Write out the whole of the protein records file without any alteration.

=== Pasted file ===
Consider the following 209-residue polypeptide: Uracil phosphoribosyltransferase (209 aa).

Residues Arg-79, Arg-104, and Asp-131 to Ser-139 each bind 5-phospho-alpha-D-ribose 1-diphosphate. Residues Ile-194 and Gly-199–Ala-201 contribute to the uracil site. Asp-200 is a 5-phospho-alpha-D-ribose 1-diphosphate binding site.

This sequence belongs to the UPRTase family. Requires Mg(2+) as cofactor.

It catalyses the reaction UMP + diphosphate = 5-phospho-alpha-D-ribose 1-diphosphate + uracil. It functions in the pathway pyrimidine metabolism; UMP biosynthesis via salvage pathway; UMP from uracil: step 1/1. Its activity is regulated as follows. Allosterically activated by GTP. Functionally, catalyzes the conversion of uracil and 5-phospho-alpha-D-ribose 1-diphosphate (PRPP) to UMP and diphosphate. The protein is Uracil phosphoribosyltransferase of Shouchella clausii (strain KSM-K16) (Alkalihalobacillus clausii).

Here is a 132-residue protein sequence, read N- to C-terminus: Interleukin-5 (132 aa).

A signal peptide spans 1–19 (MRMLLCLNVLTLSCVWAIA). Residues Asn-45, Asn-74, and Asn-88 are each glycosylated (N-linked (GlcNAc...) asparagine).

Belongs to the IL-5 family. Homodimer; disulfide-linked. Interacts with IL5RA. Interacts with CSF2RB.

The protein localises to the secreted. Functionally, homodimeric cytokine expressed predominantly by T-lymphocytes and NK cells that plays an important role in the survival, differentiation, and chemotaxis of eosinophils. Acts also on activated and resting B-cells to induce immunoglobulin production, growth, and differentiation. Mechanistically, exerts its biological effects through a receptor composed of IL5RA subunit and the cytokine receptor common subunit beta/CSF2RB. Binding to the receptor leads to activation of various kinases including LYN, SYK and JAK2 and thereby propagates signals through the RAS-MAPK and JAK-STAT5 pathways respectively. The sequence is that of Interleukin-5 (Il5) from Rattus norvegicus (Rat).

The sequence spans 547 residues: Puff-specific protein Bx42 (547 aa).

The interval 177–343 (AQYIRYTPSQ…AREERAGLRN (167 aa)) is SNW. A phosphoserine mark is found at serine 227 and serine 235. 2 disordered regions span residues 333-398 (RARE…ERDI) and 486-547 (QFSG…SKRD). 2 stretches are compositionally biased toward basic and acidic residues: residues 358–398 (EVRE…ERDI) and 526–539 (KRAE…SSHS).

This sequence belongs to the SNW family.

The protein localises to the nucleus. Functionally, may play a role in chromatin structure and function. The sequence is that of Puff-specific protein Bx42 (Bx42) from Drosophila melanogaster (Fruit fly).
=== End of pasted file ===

Consider the following 209-residue polypeptide: Uracil phosphoribosyltransferase (209 aa).

Residues Arg-79, Arg-104, and Asp-131 to Ser-139 each bind 5-phospho-alpha-D-ribose 1-diphosphate. Residues Ile-194 and Gly-199–Ala-201 contribute to the uracil site. Asp-200 is a 5-phospho-alpha-D-ribose 1-diphosphate binding site.

This sequence belongs to the UPRTase family. Requires Mg(2+) as cofactor.

It catalyses the reaction UMP + diphosphate = 5-phospho-alpha-D-ribose 1-diphosphate + uracil. It functions in the pathway pyrimidine metabolism; UMP biosynthesis via salvage pathway; UMP from uracil: step 1/1. Its activity is regulated as follows. Allosterically activated by GTP. Functionally, catalyzes the conversion of uracil and 5-phospho-alpha-D-ribose 1-diphosphate (PRPP) to UMP and diphosphate. The protein is Uracil phosphoribosyltransferase of Shouchella clausii (strain KSM-K16) (Alkalihalobacillus clausii).

Here is a 132-residue protein sequence, read N- to C-terminus: Interleukin-5 (132 aa).

A signal peptide spans 1–19 (MRMLLCLNVLTLSCVWAIA). Residues Asn-45, Asn-74, and Asn-88 are each glycosylated (N-linked (GlcNAc...) asparagine).

Belongs to the IL-5 family. Homodimer; disulfide-linked. Interacts with IL5RA. Interacts with CSF2RB.

The protein localises to the secreted. Functionally, homodimeric cytokine expressed predominantly by T-lymphocytes and NK cells that plays an important role in the survival, differentiation, and chemotaxis of eosinophils. Acts also on activated and resting B-cells to induce immunoglobulin production, growth, and differentiation. Mechanistically, exerts its biological effects through a receptor composed of IL5RA subunit and the cytokine receptor common subunit beta/CSF2RB. Binding to the receptor leads to activation of various kinases including LYN, SYK and JAK2 and thereby propagates signals through the RAS-MAPK and JAK-STAT5 pathways respectively. The sequence is that of Interleukin-5 (Il5) from Rattus norvegicus (Rat).

The sequence spans 547 residues: Puff-specific protein Bx42 (547 aa).

The interval 177–343 (AQYIRYTPSQ…AREERAGLRN (167 aa)) is SNW. A phosphoserine mark is found at serine 227 and serine 235. 2 disordered regions span residues 333-398 (RARE…ERDI) and 486-547 (QFSG…SKRD). 2 stretches are compositionally biased toward basic and acidic residues: residues 358–398 (EVRE…ERDI) and 526–539 (KRAE…SSHS).

This sequence belongs to the SNW family.

The protein localises to the nucleus. Functionally, may play a role in chromatin structure and function. The sequence is that of Puff-specific protein Bx42 (Bx42) from Drosophila melanogaster (Fruit fly).